Biodegradable Balloons: Plus 5 Better Eco-Friendly Alternatives

Balloons are among the most popular and widely used party decorations. They’re colorful, pop, and part of our history when it comes to gift-giving at birthday parties, weddings, and other celebrations where we want to make a grand entrance. Balloons have a long history as an important part of our culture, but are there biodegradable balloons?

As we’re all becoming more conscious of plastic and waste’s damage to our earth, biodegradable options have become more popular- such as biodegradable diapers, cutlery, and even phone cases!

While biodegradable balloons can be a fun alternative to plastic and paper balloons, that’s not exactly what they are. To the uninitiated, biodegradable balloons have the potential to be an eco-friendly alternative to traditional rubber latex balloons. These statements, however, are only true during the marketing process and not when used by consumers.

What Are Biodegradable Balloons?

Balloons are made of latex, a natural polymer derived from rubber trees. Latex is an excellent material for balloons because it’s soft, durable, and has good tensile strength. It’s also water-soluble, which makes it easy to deflate and dispose of.

Although these balloons are often referred to as biodegradable, this term is misleading because they don’t biodegrade in the natural environment — they break down only when sunlight and air.

What’s Wrong With Them?

Unfortunately, as much as it might sound like they are really degradable when you watch those attractive adverts, most “biodegradable balloons” contain more than just latex. They’re also manufactured with preservatives to extend their lifespan and include plasticizers and colored dyes that make them look like real balloons when inflated.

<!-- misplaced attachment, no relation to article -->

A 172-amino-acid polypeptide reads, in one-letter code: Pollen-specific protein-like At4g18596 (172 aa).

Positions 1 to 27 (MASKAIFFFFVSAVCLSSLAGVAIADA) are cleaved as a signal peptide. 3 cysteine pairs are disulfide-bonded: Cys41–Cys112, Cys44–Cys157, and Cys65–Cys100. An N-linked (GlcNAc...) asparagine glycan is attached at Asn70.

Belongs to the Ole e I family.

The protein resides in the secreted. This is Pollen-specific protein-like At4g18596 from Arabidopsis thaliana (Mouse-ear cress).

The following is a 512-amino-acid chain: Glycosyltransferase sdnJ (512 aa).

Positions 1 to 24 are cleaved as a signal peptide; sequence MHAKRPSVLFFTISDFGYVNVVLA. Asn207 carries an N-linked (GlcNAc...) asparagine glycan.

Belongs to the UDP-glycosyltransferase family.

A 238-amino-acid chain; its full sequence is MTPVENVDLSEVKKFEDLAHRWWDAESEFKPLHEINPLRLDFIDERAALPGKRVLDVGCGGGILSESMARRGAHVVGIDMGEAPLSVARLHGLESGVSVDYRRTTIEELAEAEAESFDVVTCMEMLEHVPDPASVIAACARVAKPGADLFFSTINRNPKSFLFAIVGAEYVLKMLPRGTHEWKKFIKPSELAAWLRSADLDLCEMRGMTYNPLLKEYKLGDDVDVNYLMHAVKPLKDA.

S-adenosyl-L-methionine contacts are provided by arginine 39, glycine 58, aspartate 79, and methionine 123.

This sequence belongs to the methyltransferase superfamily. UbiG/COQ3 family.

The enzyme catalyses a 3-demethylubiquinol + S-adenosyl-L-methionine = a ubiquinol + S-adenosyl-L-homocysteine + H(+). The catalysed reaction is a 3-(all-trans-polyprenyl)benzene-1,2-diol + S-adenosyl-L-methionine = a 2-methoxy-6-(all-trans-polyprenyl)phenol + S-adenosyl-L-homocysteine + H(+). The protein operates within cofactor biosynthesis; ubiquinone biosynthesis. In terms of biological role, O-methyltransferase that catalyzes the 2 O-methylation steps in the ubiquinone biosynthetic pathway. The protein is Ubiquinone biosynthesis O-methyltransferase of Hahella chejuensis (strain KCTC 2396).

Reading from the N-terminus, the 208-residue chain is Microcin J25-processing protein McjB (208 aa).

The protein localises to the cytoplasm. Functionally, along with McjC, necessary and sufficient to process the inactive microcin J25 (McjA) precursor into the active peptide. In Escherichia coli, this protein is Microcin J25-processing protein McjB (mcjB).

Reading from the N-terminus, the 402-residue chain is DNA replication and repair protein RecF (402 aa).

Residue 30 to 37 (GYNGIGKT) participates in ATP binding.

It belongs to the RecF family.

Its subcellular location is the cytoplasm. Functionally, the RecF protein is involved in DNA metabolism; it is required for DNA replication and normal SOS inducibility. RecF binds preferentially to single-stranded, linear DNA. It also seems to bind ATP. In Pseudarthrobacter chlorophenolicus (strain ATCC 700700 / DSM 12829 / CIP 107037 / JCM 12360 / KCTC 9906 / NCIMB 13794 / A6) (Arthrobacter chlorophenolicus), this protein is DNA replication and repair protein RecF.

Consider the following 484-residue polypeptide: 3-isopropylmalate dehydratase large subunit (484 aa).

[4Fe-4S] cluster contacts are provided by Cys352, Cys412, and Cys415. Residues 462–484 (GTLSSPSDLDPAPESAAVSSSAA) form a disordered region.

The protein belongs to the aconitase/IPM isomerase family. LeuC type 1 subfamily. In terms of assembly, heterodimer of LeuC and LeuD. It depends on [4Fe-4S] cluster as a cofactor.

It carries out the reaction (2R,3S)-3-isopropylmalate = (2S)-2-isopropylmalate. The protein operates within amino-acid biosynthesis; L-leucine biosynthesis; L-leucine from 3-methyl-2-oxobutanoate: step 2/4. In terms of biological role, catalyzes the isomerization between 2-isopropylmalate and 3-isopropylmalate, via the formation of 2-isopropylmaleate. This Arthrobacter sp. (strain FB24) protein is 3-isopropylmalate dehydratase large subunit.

These additives aren’t just harmful to humans; they’re also harmful to the environment. For example, biodegradable balloon manufacturing has been linked to air and water pollution due to the level of chemicals used in this process.

The major problem with biodegradable balloons is that they can leach chemicals into the air when exposed to sunlight and heat. When you blow up a biodegradable balloon and leave it out in the sun, for instance, it will begin to decompose at a slower rate than other kinds of balloons and can take years as these materials slowly degrade over time.

Are There Real Biodegradable Balloons Out There?

When you think about it, there surely have to be some of these balloons that do just what the manufacturing brand says in their marketing, right? Well, we did a bit of digging — and testing — to find out if there are any biodegradable balloon options for you to consider. Here are a few of the popular brands we looked at:

Qualatex

Qualatex offers a wide range of products, including party balloons, latex balloons, latex balloon accessories, and latex balloon bouquets. Qualatex also sponsors the EBPC’s biodegradable balloon working group.

Qualatex’s website shows that the company is a member of the European Balloon and Party Council (the “EBPC”). This group works with brands to promote sustainable balloon use through education and advocacy efforts. However, although the company shares its commitment to sustainable balloon use, there is no direct evidence showing that Qualatex’s balloons are 100% biodegradable.

Dusico

Established in 2016 and located in Colorado Springs, USA, Dusico is a biodegradable balloon company that sells balloons in bulk. We searched their website for any mention of biodegradability or if they used any certification for this claim but found nothing.